A woman has told how her best friend, a single mother who worked as a fashion consultant at Harrods, faked a battle with cancer to defraud wellwishers out of £45,000.
Nicole Elkabbas, from Broadstairs, Kent, announced that she had been diagnosed with terminal ovarian cancer in 2018, and friends, family and strangers rallied around and donated money to help her get life-saving treatment in Spain.
A GoFundMe page was set up with a photograph of Nicole being treated in hospital and it wasn’t long before the donations flooded in.
A new six-part series on Quest Red, The Big Swindle, airing on Saturday at 9pm, tells the stories of the most brazen and ruthless con artists, starting with Elkabbas.
Close friend of Nicole, Jo Mapp, reveals in the show how she was left ‘devastated’ by her pal’s diagnosis and refused to believe that she wasn’t ill – even when she was arrested.
Nicole Elkabbas, from Broadstairs, Kent, announced that she had been diagnosed with terminal ovarian cancer in 2018 and set up a fundraiser
It’s believed Nicole had experienced a cancer scare, but was told that she was fine by doctors days before the fundraiser was set up.
A doctor who had previously treated Elkabbas for a gall bladder operation then raised suspicions over her diagnosis.
Jo had even handed over £2,000 out of her own pocket, as Elkabbas told her she needed the money urgently for medication, a sum that was repaid.
In a clip from the first episode, lead investigator, Detective Sergeant Marc Cananur, explained that when Elkabbas was first questioned by police, even they wondered if they’d got it wrong.
‘She was essentially very convincing,’ he said. ‘She was adamant that she was dealing with ovarian cancer, provided a timeline on where she’d gone (for treatment) and when, and who she had interacted with.
‘She mentioned the Teknon Hospital in Spain where she regularly went for treatment, she mentioned Dr Suarez who was treating her to hopefully prevent herself dying from cancer.
‘Now, she was that convincing that when the investigating officers came back to me, they were concerned that we may be dealing with a cancer patient as opposed to a fraudster.
‘She listed specific medication she was having, test results, details of how much medical treatment she needed on a regular basis and real finite detail about exact cost implications per month.’
Jo said: ‘A friend sent an article over to me where it said that a local woman and it mentioned Nicole Elkabbas had been arrested for fraud, saying that she had got everybody to believe she had cancer and raised a whole lot of money, but hadn’t used any of the money for cancer treatment.
One of Nicole’s friends points out exactly where she was told about her cancer and said she was ‘devastated’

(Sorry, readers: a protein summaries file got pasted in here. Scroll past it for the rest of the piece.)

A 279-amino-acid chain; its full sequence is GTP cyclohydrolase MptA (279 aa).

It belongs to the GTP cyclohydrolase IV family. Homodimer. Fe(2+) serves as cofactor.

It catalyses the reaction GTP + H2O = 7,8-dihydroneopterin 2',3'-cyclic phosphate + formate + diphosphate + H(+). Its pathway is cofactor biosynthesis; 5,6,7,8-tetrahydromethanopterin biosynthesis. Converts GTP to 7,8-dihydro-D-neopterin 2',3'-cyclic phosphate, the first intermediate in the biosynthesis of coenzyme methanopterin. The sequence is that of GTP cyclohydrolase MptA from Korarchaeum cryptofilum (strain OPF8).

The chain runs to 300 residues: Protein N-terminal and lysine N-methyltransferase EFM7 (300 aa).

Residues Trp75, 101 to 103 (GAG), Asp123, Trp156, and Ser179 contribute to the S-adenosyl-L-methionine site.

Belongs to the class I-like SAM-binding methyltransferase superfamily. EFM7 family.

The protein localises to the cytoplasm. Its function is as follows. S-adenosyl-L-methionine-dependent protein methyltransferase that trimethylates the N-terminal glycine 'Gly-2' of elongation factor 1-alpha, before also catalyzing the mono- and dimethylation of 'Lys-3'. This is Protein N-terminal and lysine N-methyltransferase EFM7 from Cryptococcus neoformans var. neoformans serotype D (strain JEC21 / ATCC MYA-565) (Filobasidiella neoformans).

Elkabbas spent thousands on holidays, gambling, shopping sprees, restaurants and even £3,592 on a luxury box to watch a single Tottenham Hotspur match with the money
‘I didn’t believe it. I absolutely didn’t believe it and friends were saying to me “but it’s in black and white” and I was like, “No, they are saying she had been arrested for that, they haven’t proven anything”. So, I absolutely still didn’t believe it.’
Jo recalled the moment she found out about her friend’s illness, saying: ‘This is the cafe that Nicole Elkabbas brought me to when she told me she had cancer.
‘I was devastated. I put myself in her shoes, if I was ill in that position, how would I feel?
‘There was no type of treatment in the UK for what she needed and she said she would need to go abroad but that we needed to raise some funds.’
Jo then went on to tell the documentary: ‘It was all calculated from the beginning. She knew who to target, she knew what to say.’
The former Harrods fashion consultant pleaded not guilty in her trial in November 2020, claiming she genuinely believed she had cancer.
Elkabbas was sentenced to two years and nine months in prison in 2021. She spent thousands on holidays, gambling, shopping sprees, restaurants and even £3,592 on a luxury box to watch a single Tottenham Hotspur match with the money.
The documentary will focus on one story of deceit each episode and those affected reveal the shocking details of what happened.
A forensic psychiatrist will help unpack the mindset of the swindlers, as well as social media posts, emails and text messages, to reveal how and why these complicated cons were executed.
- The Big Swindle airs on Quest Red Saturday 13th May at 9pm, also available to stream on discovery+
Read more at DailyMail.co.uk